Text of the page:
Rating: 4 stars
Buy Link:
Amazon | iBooks | Amazon UK
Length: Novel

Rory Garcia is a high school senior without a plan. He’s not really interested in school and he struggles to stay engaged. His father wants him to pick a college already, but it doesn’t seem likely. Rory’s bestie, Alexis, is doing her best to help Rory find his calling in some sort of trade school program.

Rory is dating Micah, a local boy in their suburban Pittsburgh town who’s been raised by his elder sister and gram since his parents died. Micah helps his sister sell her handicrafts in Sal’s Market, a community hang out and swap-meet type of place that’s housed in a crumbling cathedral. This place is Micah’s second home, and he’s really upset by the rumors that the building is on the market for sale. Micah’s a freshman at Penn, and he adores Rory with all his heart. That’s why Micah’s so unsettled when Justin shows up unexpectedly at Rory’s house.

Justin had been living near enough for him and Rory to become friends, but his family lives in Australia where they run a horse farm. Rory went to visit over the summer and he and Justin were super tight, but Justin is demisexual and suffers crippling social anxiety, so Rory had no idea Justin was falling hard for him. Before Micah, Rory admitted to having a serious crush on Justin—and Justin planned this surprise visit to the States to spend time with the boy who he thinks could be The One, while seeing a few of the colleges to which he’s already been accepted. Rory never expected Justin to show up out of nowhere, and is frustrated by his continued attraction to Justin, while he’s totally gone for Micah.

So, at the heart of this story are several conflicts: what’s going on with Sal’s Market, gentrification of urban and suburban neighborhoods, societal expectations for monogamy, issues around trans acceptance (Rory’s friend Alexis is trans), and struggles within interracial families, social justice, and social consciousness. The potential buyer of Sal’s is a teenaged boy from a billionaire Middle East family—he wants to raze the place to build luxury condos and prove to his father that he can run a part of their business. The people of Rory and Micah’s town aren’t pleased, because they’ll lose a gem of a market and the higher housing costs will drive locals even farther from Pittsburgh’s urban center. Justin is a bit of a wunderkind at solving real-world problems and he takes on Micah’s mission to save Sal’s, which helps bring them close together.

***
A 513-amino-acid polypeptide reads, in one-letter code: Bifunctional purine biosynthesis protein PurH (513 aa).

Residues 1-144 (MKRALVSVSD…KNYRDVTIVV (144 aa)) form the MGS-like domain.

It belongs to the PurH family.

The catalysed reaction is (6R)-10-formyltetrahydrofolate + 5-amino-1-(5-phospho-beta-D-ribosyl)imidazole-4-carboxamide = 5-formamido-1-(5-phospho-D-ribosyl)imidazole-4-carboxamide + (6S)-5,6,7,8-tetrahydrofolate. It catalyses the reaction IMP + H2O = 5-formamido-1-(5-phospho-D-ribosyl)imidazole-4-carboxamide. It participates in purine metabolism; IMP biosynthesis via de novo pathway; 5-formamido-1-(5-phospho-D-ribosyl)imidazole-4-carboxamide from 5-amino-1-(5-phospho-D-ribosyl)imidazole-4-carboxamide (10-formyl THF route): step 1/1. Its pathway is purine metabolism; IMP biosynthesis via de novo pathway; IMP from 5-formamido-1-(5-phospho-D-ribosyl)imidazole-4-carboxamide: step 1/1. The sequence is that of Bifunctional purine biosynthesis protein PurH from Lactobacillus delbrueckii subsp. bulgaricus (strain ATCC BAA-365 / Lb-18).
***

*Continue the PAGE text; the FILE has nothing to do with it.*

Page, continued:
Micah isn’t especially intimidated by his “competition” with Justin for Rory’s attention or affection, mostly because he sees Justin’s struggles as endearing and chooses to make friendship bloom between them. Instead, however, it’s a level of attraction he couldn’t have anticipated. Meanwhile, Rory is trying to help with the social cause of Sal’s, and Alexis’ battles with uncooperative teachers in school. Oh, and figure out his college plans. And, who he should be with: Micah or Justin. It’s a long time before he realizes that he doesn’t want to go without either, but he takes a break from his daily chats/visits with Micah so he can make a fair and clear decision. It’s then, when Rory has severed all contact for the week, that Micah realizes he has power in this relationship as well, and his opinion tends to settle both his and Rory’s minds.

For a YA menage story, this book hits the mark of having the right amount of realistic attraction with the expected emotional turmoil. Rory suffers a lot, believing he can’t have what he really wants—both Justin and Micah–and it’s only through a lot of talk and trial and error that these three find a way to bridge their interpersonal gaps. Justin’s struggles with choosing a college seem slightly easier in the face of their new relationship, but it’s still not easy. And, I felt that difficulty was managed well within the three character points-of-view.

I liked this story, even though it had WAY MORE plot situations than I was expecting. It’s a really intertwined story, and I was a little overwhelmed by the different directions the book moved. It’s a lot more than a simple romance, even with the menage. In truth, I felt it kind of rambled, and I did get distracted from time to time as a result. That said, the big arcs of plot helped Rory define a plan for his future, one as non-traditional as his relationship with Justin and Micah. It totally ends happily, with extended family being supportive and the boys having a soft landing for their deep love for one another. If you like teen/YA romance this might be a good one for you.

Note: For What It’s Worth is the ninth book in the #LoveHim series, but is a standalone romance. I haven’t read any previous titles in the series and did not feel as if I’d missed something going in.

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